In the first edition of this series, I explored Kentucky's Anthony Davis.
In this edition, we will take a look at Connecticut's big man Andre Drummond.
Andre Drummond is the most physically imposing big man amongst the likely lottery picks in this year's draft.
Drummond is a 6'11", 275-pound center that is likely still growing given the fact that he is still only 18 years old.
There is a lot to love about Drummond. He has a huge reach and wingspan, and can physically overwhelm like few others.
Drummond is already an elite shot blocker and can run the floor very well considering his immense size.
His offensive game is still raw and he is still learning to position himself for rebounds, but his size alone makes these weaknesses something that should not be alarming.
In an age when most big men tend to be built more like LaMarcus Aldridge than Shaquille O'Neal, Drummond is truly a throwback.
In a lot of ways, he reminds me of James Donaldson, a hulking low post beast that played during the 1980s.
He also calls to mind Stanley Roberts, but with more defensive intensity.
The big fear with Drummond is that he will begin to balloon out once he starts getting paid the big bucks, a la John "Hot Plate" Williams or Oliver Miller.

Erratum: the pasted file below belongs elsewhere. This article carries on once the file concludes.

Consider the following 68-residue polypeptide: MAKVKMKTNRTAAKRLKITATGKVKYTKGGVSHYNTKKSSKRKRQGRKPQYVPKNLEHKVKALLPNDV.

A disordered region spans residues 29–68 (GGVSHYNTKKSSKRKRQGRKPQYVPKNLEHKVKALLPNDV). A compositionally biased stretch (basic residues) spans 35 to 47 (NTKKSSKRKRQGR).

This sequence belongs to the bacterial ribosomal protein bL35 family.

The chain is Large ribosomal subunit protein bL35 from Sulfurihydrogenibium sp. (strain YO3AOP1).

Scout's Take by ESPN
|Projection||Top 5 Pick|
How He Fit's Detroit
The Pistons obviously need a big man to pair with Greg Monroe, preferably someone that can play defense and grab rebounds.
In Drummond, the Pistons would have their perfect fit.
While Davis would allow Monroe to stay at the center position, Drummond would force Monroe to shift to the power forward spot.
Either way, Drummond suits the Pistons just fine. He would allow Monroe to concentrate primarily on offense, and would allow Monroe to avoid the tough match-ups on defense.
The one thing that worries me is his frame, which appears to be suited to gaining more weight. And if history is our guide, big men that gain weight can have injury issues.
That being said, Drummond could be an ideal fit for Detroit. His offense still needs some work, but in Detroit he won't need to rush that side of his game.
Essentially, he needs to show up and block shots and take up space on the defensive end, two things he already is great at in college.